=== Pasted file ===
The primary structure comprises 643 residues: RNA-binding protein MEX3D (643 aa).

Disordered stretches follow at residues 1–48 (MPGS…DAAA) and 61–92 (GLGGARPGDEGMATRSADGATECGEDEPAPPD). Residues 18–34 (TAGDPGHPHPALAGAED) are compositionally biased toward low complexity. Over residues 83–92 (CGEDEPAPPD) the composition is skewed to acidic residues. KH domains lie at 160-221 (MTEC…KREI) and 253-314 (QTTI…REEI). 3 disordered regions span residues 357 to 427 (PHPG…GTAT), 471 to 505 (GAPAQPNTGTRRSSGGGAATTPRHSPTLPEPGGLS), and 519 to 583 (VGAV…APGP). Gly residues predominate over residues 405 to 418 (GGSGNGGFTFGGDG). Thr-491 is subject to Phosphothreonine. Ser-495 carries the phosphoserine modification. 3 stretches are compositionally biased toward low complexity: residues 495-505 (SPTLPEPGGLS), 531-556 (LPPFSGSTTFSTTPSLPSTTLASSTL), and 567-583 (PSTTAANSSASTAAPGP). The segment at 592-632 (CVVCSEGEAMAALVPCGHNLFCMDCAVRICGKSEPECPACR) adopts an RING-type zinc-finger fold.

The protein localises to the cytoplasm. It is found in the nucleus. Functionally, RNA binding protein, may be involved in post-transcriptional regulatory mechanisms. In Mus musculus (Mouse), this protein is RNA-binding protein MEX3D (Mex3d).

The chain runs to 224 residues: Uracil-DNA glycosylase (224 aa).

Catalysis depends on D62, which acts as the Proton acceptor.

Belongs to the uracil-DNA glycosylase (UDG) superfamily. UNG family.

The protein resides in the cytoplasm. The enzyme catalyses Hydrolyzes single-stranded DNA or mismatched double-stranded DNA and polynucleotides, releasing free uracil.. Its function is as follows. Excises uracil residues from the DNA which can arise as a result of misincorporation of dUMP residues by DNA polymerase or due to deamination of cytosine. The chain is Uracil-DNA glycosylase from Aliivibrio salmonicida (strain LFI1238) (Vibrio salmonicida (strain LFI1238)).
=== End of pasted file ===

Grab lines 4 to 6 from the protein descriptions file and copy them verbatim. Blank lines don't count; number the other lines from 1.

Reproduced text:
The chain runs to 224 residues: Uracil-DNA glycosylase (224 aa).

Catalysis depends on D62, which acts as the Proton acceptor.

Belongs to the uracil-DNA glycosylase (UDG) superfamily. UNG family.